I include it as an example of the diversity within my practice; generally speaking artistic practices are often fluid and multi-faceted these days. It also demonstrates how one history can intersect with others, so that I respond to the contemporary through a heightened sensibility to conflict and terror as I engage ever more deeply with my own background rooted in a bloody war and the massacre of innocents. I wonder if in 75 years time it would even be possible to trace this photograph of the Peshawar Ofrenda? This last point is why I include atomisation in my title. There must be many artists on this globe responding to conflicts through instant and possibly impermanent means, reaching a multitude of audiences on a range of issues with bewildering speed I, for example, engaged with a community of follower through the online project La Retirada in February 2014.This work can still be seen but it’s live manifestation has passed. Yet the power of such work (both for artist and viewer) was genuinely surprising. Powerful enough to make me wonder if there can still be a hierarchy of public engagement with gallery and museum remaining at the top?

Through this online work it has been my joy to meet other artists working in similar ways, and to build a network of creative colleagues who are up for the artistic ‘cafe society’ that the internet provides us with on the likes of Twitter etc. Along with the atomising effects of the digital era (information spray and documentation challenge) comes the democratisation of the art experience – accessibility is enhanced and a conversation with the artist can result. Galleries can’t compete with social networking platforms in this sense. Yet viewing painting, sculpture, photography and installation at first hand remains vital.

Sonia Boué Performance in Without You I Would Not Exist, 2014 Film by Jonathan Moss.

This still from the film made with Jonathan Moss this Summer shows the performative side of my practice. Through research and performance I immerse myself in the history of my forebears. It’s my method, but I also do it to understand what they went through as most oral testimony was suppressed, both by the Franco regime and through a pervasive emotional mutism generated by trauma. Somehow those seemingly ‘conventional’ landscapes I paint emerge from this need to embody the past, and contain many layers of the research, (historical texts, documentary photography, film, and primary source material in the family collection). My father’s exile theatre; his attempt to translate his experiences across two cultures also rest in canvas and board and form ‘windows’ for my installations. Thus they are not landscape in the conventional sense at all. Okay, they aren’t exactly radical but again, bear with me.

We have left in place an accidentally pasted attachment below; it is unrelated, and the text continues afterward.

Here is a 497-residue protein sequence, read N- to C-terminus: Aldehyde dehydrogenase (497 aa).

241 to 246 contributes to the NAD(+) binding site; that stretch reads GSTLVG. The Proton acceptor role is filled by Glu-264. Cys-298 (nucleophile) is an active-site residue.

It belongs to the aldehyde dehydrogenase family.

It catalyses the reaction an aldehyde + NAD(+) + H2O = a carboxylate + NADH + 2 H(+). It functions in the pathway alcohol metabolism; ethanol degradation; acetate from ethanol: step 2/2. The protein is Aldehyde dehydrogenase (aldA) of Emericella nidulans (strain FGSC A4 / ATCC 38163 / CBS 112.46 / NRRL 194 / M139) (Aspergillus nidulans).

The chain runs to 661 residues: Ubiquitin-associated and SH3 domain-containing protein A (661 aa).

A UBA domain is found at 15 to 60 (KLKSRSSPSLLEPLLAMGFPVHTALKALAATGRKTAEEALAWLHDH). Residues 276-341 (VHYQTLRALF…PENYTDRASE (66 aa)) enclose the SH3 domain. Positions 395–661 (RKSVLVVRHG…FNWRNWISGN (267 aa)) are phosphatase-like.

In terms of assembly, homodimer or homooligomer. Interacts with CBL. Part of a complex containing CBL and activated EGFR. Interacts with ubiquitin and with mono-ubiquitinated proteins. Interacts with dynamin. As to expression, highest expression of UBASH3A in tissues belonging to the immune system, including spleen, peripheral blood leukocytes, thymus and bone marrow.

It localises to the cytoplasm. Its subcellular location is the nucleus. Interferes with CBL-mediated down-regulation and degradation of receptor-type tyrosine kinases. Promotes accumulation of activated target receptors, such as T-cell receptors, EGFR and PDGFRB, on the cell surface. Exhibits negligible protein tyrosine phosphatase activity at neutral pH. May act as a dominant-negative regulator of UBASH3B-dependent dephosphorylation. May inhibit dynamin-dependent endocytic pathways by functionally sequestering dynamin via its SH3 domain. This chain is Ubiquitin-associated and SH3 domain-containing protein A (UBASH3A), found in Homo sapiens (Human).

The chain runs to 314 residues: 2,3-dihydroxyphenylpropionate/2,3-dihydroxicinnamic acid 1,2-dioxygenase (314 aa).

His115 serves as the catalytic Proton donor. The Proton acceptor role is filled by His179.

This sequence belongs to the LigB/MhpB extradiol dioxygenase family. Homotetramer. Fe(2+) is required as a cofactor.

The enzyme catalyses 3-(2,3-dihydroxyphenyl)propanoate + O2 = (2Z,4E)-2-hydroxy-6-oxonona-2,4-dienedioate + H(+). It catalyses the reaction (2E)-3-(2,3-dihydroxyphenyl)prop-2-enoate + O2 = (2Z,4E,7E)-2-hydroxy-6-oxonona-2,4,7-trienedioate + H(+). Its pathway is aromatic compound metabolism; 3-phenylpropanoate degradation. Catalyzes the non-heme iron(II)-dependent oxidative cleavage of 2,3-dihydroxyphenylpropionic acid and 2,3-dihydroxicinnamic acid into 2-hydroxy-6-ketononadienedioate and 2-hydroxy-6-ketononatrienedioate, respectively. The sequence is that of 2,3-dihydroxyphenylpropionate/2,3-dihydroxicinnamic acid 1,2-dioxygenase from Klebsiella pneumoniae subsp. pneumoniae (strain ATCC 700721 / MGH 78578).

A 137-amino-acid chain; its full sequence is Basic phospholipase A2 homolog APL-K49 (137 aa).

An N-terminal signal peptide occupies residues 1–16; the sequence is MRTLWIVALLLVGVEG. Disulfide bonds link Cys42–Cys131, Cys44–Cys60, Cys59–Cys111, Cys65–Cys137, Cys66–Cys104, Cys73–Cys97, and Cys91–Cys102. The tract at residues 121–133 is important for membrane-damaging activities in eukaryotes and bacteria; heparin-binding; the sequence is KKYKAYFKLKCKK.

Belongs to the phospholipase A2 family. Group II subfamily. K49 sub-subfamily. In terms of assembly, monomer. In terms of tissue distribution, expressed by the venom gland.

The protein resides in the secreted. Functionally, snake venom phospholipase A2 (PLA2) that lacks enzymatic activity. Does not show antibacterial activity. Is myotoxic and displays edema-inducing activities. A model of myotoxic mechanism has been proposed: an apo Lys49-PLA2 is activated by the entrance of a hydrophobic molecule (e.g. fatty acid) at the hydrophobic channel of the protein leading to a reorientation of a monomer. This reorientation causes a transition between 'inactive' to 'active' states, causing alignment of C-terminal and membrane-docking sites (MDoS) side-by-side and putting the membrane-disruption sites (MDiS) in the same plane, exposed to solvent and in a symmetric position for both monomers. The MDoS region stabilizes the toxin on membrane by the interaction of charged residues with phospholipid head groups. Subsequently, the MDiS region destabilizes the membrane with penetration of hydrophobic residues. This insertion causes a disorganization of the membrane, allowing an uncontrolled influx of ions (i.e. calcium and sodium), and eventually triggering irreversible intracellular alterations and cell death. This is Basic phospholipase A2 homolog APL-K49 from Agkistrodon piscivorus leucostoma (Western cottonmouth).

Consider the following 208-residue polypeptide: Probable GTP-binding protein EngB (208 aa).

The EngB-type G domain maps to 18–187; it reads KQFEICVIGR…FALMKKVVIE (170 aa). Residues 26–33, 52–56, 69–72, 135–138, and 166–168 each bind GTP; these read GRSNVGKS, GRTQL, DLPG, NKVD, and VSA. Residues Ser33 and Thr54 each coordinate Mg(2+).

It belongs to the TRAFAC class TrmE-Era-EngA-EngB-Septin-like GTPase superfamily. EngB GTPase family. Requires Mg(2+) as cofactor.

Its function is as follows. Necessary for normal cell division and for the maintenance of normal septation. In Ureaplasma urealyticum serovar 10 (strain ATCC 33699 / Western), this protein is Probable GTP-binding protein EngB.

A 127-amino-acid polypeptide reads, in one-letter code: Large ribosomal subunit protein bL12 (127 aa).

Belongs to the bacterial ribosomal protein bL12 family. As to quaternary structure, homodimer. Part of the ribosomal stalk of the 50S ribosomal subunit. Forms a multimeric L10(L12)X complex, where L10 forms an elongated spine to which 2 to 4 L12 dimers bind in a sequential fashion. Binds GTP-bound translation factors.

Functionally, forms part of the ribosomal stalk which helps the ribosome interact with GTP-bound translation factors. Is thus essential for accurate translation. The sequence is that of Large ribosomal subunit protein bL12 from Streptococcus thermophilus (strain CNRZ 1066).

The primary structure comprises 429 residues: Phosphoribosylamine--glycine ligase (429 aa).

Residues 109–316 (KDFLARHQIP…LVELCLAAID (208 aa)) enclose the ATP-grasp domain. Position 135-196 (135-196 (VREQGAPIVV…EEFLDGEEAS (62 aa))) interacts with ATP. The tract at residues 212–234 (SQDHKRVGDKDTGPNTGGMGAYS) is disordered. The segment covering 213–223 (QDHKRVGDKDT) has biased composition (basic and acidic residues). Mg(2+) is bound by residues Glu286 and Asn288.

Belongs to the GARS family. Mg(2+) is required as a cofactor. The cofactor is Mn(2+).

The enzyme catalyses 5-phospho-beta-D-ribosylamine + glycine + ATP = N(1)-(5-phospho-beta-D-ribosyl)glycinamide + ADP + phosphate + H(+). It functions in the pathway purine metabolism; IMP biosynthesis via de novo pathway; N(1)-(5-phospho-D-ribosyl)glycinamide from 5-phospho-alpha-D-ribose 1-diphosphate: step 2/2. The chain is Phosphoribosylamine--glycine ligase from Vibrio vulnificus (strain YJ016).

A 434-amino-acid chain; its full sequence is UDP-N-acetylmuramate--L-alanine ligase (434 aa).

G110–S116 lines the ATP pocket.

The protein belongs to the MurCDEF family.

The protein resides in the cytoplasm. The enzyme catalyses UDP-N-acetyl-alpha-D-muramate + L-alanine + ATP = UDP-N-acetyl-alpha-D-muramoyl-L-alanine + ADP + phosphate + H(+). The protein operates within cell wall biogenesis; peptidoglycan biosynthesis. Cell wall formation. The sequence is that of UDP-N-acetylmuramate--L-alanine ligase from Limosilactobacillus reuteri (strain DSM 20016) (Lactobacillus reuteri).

Truly it is still controversial and political act to make these works of mine. Spain has yet to come to terms (can it ever?) with it’s recent and bloody past. ‘National memory’ about the civil war remains contested and each move towards acknowledging and honouring the Republican victims is hampered by retrogression and continuing conservatism particularly with the Partido Popular in power. Some say fascism never left Spain, it merely went into hiding, and in such a climate old wounds don’t heal so quickly.

How many artists could be working ‘under cover’ due to choice or pressure, quietly seeking to make political work that engages without over-specifying? Some fudge over the political content in their work for fear of losing funding (I know of an eminent Latin American artist who is in this exact predicament). This artist conveys covert messages and those who understand the context ‘get it’. Artists also don’t want to be boxed in – once labelled political opportunities can be limited and the work dismissed.

Getting a handle on the specific and singular moment in question involves the understanding that British artists responding to the Spanish Civil War were free to do so within a climate of open public debate, which included encouragement to state allegiances from some quarters. Many roads lead to the British Communist Party in this cultural history, with an intriguingly paradoxical phenomenon of titled and wealthy CP members forming a radical activist network to which some of the artists belonged. I don’t detract from their efforts, merely to seek to explain some of the factors enabling them to step up so spectacularly.